York College receives more than $1 million in funding for environmental research in southeast Queens

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Photo courtesy of York College

York College has received more than $1 million in funding from Senator Kirsten Gillibrand to examine the environmental and health effects of climate change in southeast Queens

The $1,344,622 grant awarded to York College is provided as part of the U.S. Environmental Protection Agency’s (EPA) “Cumulative Health Impacts at the Intersection of Climate Change, Environmental Justice, and Vulnerable Populations/Lifestages: Community-Based Research for Solutions” funding program.  

The EPA recently announced $21,410,211 in grant funding to 16 institutions, including York College, to examine how climate change may compound adverse environmental conditions and stressors for vulnerable populations in underserved communities. 

The funding will go toward CUNY’s “Studying Air Pollution-Health-Climate Interactions for People of Color in Southeast Queens, NY” community-based research project. The funds are part of EPA’s efforts to support community-based participatory research approaches that aim to empower underserved communities with science-based resilience-building solutions to protect their most vulnerable residents.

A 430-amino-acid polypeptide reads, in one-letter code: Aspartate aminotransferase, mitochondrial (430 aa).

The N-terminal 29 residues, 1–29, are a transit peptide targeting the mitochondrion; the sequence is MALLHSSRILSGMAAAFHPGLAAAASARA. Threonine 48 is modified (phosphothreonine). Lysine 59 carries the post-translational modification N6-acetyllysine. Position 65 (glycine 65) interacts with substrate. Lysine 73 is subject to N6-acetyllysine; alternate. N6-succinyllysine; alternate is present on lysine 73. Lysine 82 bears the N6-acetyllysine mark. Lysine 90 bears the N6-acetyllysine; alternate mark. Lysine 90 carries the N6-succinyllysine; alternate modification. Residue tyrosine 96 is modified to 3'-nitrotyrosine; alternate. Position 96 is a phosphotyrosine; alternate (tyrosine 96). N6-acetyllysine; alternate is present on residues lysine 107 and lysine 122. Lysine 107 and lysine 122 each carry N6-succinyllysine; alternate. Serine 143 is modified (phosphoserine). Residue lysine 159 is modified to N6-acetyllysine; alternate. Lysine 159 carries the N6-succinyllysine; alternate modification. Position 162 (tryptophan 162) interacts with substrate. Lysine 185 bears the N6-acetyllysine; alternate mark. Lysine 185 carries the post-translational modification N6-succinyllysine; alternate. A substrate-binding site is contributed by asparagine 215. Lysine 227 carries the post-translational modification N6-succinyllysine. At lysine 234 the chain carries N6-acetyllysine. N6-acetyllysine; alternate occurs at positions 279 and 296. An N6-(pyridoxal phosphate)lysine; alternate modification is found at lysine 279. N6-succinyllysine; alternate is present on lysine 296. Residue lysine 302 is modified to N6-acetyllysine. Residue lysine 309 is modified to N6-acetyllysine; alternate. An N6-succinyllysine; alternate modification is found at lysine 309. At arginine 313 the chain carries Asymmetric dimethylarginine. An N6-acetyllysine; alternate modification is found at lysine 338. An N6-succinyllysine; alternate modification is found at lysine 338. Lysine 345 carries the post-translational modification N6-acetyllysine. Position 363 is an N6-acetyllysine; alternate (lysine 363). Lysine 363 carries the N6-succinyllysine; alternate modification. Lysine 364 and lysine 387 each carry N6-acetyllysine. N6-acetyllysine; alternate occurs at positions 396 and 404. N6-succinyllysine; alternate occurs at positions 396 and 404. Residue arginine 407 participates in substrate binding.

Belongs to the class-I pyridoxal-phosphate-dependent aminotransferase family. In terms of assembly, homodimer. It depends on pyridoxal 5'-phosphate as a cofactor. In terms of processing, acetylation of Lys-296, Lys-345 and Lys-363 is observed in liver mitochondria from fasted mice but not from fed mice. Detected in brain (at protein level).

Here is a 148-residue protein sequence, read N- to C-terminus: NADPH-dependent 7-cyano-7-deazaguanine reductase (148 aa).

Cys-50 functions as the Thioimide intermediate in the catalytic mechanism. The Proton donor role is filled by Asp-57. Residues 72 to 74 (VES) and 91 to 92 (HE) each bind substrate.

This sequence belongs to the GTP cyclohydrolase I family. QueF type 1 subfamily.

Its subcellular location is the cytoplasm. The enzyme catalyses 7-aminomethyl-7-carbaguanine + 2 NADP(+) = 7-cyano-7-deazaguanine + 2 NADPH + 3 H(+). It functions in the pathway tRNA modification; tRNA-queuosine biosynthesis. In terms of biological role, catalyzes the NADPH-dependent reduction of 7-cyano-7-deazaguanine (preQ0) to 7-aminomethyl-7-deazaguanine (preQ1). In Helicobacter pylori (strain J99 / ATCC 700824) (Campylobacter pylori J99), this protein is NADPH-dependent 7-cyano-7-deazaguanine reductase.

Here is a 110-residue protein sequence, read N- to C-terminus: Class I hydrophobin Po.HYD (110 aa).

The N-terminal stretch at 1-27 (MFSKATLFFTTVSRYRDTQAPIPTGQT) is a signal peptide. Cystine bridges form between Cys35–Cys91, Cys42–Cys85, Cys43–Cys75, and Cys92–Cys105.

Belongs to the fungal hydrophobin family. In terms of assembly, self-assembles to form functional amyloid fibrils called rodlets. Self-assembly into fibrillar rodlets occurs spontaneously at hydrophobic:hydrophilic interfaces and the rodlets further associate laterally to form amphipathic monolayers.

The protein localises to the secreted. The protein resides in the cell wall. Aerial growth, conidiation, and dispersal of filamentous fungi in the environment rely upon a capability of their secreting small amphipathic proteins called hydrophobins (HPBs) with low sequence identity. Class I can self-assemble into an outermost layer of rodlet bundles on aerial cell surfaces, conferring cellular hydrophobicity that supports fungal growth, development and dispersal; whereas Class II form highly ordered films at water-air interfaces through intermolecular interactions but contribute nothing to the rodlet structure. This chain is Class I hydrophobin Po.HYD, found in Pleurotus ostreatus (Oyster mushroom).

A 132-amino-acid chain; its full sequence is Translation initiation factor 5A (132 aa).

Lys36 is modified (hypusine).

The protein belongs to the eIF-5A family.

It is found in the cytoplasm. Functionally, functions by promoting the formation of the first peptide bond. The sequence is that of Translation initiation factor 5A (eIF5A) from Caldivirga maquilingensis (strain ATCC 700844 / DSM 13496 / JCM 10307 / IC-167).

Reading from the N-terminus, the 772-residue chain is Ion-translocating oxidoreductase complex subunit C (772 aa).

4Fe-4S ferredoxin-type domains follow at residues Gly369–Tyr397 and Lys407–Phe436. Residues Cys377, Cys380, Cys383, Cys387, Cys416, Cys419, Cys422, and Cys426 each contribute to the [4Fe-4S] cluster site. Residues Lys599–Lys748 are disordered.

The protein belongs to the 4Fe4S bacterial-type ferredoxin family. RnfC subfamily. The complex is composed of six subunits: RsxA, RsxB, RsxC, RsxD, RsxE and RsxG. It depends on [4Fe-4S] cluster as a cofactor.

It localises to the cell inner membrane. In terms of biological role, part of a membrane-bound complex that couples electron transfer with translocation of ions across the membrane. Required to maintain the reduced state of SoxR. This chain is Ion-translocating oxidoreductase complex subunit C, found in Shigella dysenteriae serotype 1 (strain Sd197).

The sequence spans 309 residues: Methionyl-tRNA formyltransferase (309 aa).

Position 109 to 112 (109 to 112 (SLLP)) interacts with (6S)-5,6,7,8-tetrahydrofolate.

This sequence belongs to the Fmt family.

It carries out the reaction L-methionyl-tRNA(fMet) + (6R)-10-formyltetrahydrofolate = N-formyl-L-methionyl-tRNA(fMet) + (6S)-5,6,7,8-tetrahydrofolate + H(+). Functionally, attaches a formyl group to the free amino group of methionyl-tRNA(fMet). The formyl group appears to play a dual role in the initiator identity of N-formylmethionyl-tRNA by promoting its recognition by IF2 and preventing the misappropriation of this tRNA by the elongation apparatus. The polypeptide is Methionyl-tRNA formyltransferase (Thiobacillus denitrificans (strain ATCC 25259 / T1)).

“These funds will fuel efforts to explore the impact of air pollution and climate change on our vulnerable communities in Southeast Queens,” Gillibrand said. “The research powered by this critical investment will further inform local air quality improvement and resilience efforts, helping to promote public health and build a more sustainable future for the borough.”

York College President Berenecea Johnson Eanes said the school community is grateful for the efforts of Gillibrand and members of the New York Delegation in championing the critical legislation. 

“We are committed to supporting the well-being of our Southeast Queens neighbors, and under the leadership of York Environmental Sciences Professor Dr. Dawn Roberts-Semple, we will partner with community members to investigate issues that may affect community health so that more comprehensive policies can be implemented,” Eanes said. 

CUNY is working with underserved communities in southeast Queens near multiple solid waste treatment and transport facilities. It plans to use the data from its community-participatory research to empower the communities with information that can be used to inform mitigating actions by state and local decision makers and city planners.